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Forget to Take Their Enzymes

This entry is part 7 of 19 in the series What CFers Do

Huh?Enzyme Amnesia: When you’re chowing down on your food and you can’t remember to save your life if you already took your enzymes. The glass isn’t an indicator, because you didn’t drink milk tonight and you’re OCD about putting the enzymes back in the same spot on the table, so that’s no help either.

If you’re like me (a life-long recovering meconium ileus patient {see scar here}), skipping enzymes leads to a very bad situation in about 24 hours if you neglected to partake from the enzyme buffet: an intestinal blockage that usually requires professional intervention. For me, I now have it down to an exact science.

The symptoms and steps to recovery

  • If I feel intestinal aches, I think back to exactly 24 hour prior and what I had to eat. Did it include a lot of cheese or even a little melted cheese?
  • I stop eating at this point if the answer is “yes” and try to drink more than usual, while being conscious of whether I still feel full a long time after a big drink.
  • I wait 4-12 hours to see if the aches turn to cramps and if the cramps do the job of clearing out the blockage on its own – that has only happened 4 times in my life.
  • When the cramps turn into grand-mal “oh, I’m going to kill someone if I don’t get immediate help” pains, we go to the ER and I have them pull my history of obstructions. I point out how the symptoms, treatments, and results are all the same in the end and they should just do as I say and get me out faster.

I’ve noticed that ER doctors and nurses don’t like being the ones who don’t know exactly what is going on with my body, even though I do, so they are often reluctant to do what I ask without anywhere from one to four tests first. Thankfully, they are always quick to provide morphine (even before IV fluids when my port is already accessed, if you can believe that). Sometimes, they “comply” and simply do an x-ray and then take my suggestion for treatment since it’s relatively non-invasive and HAS to be cheaper than their alternative tests, which can include hours’ long waits for a contrast CT scan.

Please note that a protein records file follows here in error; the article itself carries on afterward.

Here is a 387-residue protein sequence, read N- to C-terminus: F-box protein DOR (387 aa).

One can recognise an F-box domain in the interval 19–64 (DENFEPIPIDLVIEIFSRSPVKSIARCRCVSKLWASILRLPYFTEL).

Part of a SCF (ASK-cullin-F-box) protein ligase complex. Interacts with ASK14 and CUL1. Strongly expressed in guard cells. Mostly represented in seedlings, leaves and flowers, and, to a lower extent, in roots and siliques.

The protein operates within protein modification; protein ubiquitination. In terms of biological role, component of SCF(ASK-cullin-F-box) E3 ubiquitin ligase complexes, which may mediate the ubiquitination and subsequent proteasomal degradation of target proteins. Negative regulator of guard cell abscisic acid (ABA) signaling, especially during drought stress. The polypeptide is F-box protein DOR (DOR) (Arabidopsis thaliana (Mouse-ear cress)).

What works for Fatboy?

Stop reading now if you don’t want to know what cleans out my pipes and how they get there.

Good, you’re still with me. On with the show. What has worked for me for almost 2 decades has been a Gastrografin enema. Recently, I’ve discovered that the closer to body temperature it is, the better. I had a bad experience when they used a really cold dose one time, and I couldn’t hold it in long enough for it to work because my body basically rejected its presence. Since my scar band in my small intestines is so high, it takes at least 2 quarts, sometimes 3 quarts to reach my blockage.

Committee of doctors

How many doctors it takes to give an enema order!

The problem with getting a Gastrografin enema is that it’s usually used for radiological purposes, so only the radiology people at my hospital can administer it. They won’t even send it to the ER, but maybe your hospital is different. Sometimes they insist on doing the full radiology work-up that includes having me roll around and pressing on my distended gut with the machine and generally making me 42 times more miserable than I just was… until it clears.

Why it works

The reason it works is that Gastrografin is a hypertonic solution, so it draws water into the intestines and softens the blockage (it’s the same process as 7% hypertonic saline like Hyper-Sal as eloquently explained by Amanda last week, especially in the comments). It is critical to have started IV fluids before this if you were anywhere near being dehydrated, especially if you were throwing up before arrival at the ER from trying oral laxative drinks. GoLYTELY does not work for me… and don’t even get me started on mucomyst! I can still smell and taste that disgusting stuff after not having it since I was about 10 or 12 years old. I have a very bad gag reflex, and both of those will eventually either fill me up because I’m blocked up or I will gag from the taste and throw up anyway.

So, as long as I can hold that much fluid for 5-15 minutes, I stand an 80-90% chance of being clear by the time I walk out of radiology feeling 10 pounds lighter, no pain, smiling, and cracking jokes with the nurses about what just happened in the bathroom. I’m usually grinning ear to ear as they roll me back into my ER room and Beautiful knows right away whether it’s going to continue to be a long day or night or not.